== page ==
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Porcupines and hedgehogs have been confounding humans with their identical similarities for years.
But their similar prickly appearance is just the result of convergent evolution. These two creatures with their quill-filled backs are not even remotely related.
It is true that hedgehogs and porcupines both are mammals and nocturnal, but each of them belongs to a completely different species. While a porcupine belongs to the Rodentilla order and is more closely related to a rat or a mouse, a hedgehog is a member of the Eulipotyphla order and is related to shrews and European moles. Also, both hedgehogs and porcupines prefer different habitats. While the former can be found in deserts, forests, and savannas, the latter can be seen in hillsides, rocky coves, and forests.
Apart from this, hedgehogs and porcupines both have multiple species of their own. It is said that there are 58 species of porcupines spread all over the world and 17 species of hedgehogs in Europe, Asia, and Africa. While hedgehogs are endemic to only three continents, porcupines are divided into the Old World group (found in Africa, Europe, and Asia) and the New World group (native to North and South America).
Even though both of these animals have managed to evolve towards somewhat the same direction and have managed to acquire similar defensive weaponry, they are much different in choosing a lifestyle, diet, habitat, and even defensive behavior.
Hedgehog vs. porcupine has been the topic of discussion for a long time. Let's see some of their differences and who is the best in this pair.
The thing or things that make their appearance alike are their quills or spines. Both these animals possess thousands of quills on their back and use them for their personal defense. While porcupines have nearly or sometimes over 30,000 quills, hedgehogs typically possess 3,000-5,000 of them. Also, hedgehog and porcupine quills are different in size and nature. A porcupine's quills are normally 3 in (7.62 cm) in length, and they fall off and regrow throughout the animal's life. However, the quills of a hedgehog are much shorter, around 1 in (2.54 cm) in length, made of keratin, the same protein responsible for the growth of human hair and nails, and do not fall off the animal's body.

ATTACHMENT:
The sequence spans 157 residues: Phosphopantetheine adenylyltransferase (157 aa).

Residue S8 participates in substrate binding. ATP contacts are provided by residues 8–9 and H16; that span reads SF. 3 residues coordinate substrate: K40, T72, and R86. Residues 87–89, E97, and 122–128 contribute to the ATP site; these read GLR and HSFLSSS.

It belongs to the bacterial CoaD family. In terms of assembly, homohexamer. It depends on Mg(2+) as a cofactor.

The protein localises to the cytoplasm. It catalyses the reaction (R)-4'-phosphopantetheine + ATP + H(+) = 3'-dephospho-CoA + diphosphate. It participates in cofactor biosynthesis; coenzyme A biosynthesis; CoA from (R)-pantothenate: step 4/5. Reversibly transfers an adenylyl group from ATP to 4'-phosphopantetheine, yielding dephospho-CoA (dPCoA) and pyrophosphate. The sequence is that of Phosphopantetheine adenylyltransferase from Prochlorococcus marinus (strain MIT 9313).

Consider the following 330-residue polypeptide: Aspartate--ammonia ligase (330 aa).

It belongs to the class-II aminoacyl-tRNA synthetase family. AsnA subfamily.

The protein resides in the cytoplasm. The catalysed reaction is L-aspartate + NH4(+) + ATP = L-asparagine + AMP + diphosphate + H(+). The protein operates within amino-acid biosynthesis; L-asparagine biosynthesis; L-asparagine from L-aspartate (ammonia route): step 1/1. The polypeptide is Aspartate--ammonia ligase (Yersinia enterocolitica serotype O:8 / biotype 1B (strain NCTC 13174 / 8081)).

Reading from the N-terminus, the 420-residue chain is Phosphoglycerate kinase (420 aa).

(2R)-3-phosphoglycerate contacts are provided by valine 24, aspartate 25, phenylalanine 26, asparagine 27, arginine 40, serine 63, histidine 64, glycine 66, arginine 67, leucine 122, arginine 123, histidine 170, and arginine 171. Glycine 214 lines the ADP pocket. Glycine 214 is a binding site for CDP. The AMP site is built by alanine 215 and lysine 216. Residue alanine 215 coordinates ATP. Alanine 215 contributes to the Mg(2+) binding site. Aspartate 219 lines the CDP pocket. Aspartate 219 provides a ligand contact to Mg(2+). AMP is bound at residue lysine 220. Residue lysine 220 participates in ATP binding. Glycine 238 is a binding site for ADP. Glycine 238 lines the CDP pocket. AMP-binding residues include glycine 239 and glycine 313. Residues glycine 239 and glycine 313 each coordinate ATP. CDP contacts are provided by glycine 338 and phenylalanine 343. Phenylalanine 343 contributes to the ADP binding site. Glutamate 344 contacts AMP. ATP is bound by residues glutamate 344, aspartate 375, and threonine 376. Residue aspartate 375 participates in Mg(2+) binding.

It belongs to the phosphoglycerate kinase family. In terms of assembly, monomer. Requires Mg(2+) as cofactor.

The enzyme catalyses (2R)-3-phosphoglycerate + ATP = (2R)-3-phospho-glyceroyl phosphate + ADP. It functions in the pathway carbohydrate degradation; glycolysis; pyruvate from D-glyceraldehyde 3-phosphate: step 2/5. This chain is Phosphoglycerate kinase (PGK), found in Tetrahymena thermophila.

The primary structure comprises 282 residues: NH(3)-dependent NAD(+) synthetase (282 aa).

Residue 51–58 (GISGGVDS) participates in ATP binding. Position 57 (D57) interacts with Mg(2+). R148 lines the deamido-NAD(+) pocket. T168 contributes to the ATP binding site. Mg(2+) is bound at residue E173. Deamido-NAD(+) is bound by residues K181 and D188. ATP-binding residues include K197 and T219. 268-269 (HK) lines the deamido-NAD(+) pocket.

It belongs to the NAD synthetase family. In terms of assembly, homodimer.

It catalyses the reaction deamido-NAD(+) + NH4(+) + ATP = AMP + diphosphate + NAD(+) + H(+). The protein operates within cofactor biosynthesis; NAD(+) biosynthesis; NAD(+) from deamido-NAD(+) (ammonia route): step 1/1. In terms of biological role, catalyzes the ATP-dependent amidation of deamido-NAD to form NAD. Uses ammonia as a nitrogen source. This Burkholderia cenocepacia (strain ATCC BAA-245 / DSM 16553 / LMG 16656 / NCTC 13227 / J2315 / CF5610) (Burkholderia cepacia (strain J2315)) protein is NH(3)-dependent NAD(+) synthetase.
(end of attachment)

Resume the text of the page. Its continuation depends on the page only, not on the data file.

It is believed that porcupines can throw their quills, but the statement is completely untrue and is a result of mere speculation. Porcupines cannot shoot their spines, but being barbed and easily detachable these quills can cause some nasty injuries to predators or humans if we got too close to them.
The case is not the same with hedgehogs. They do not really lose their quills except when they are going through the quilling process. Hoglets, baby hedgehogs, do not possess real spines so that the mother hedgehog can be safe from possible quill injuries. They are born with baby quills that fall off when the hoglets reach adulthood. Then adult quills replace the baby quills, much similar to how humans lose their milk teeth to make space for real teeth. The quilling process can be painful to these animals, and they tend to be in a bad mood around this time. To some hedgehogs, this process ends quickly and for others, it can happen over a period of a few years. Porcupettes (baby porcupines) on the other hand do not face any such process; they lose and regrow their quills throughout their lives.
Every year, a female hedgehog gives birth to four to seven hoglets. These little hedgehogs come out very small in size and weigh about 1 oz (28.3 g). They mostly remain under their mother's care and grow a little every day. But in certain cases, the mother hedgehog can attack her children out of stress. A female porcupine, on the other hand, gives birth to a maximum of three porcupettes after a gestation period of 112 days. This gestation period is considered to be one of the longest spent by the animals belonging to the rodent family.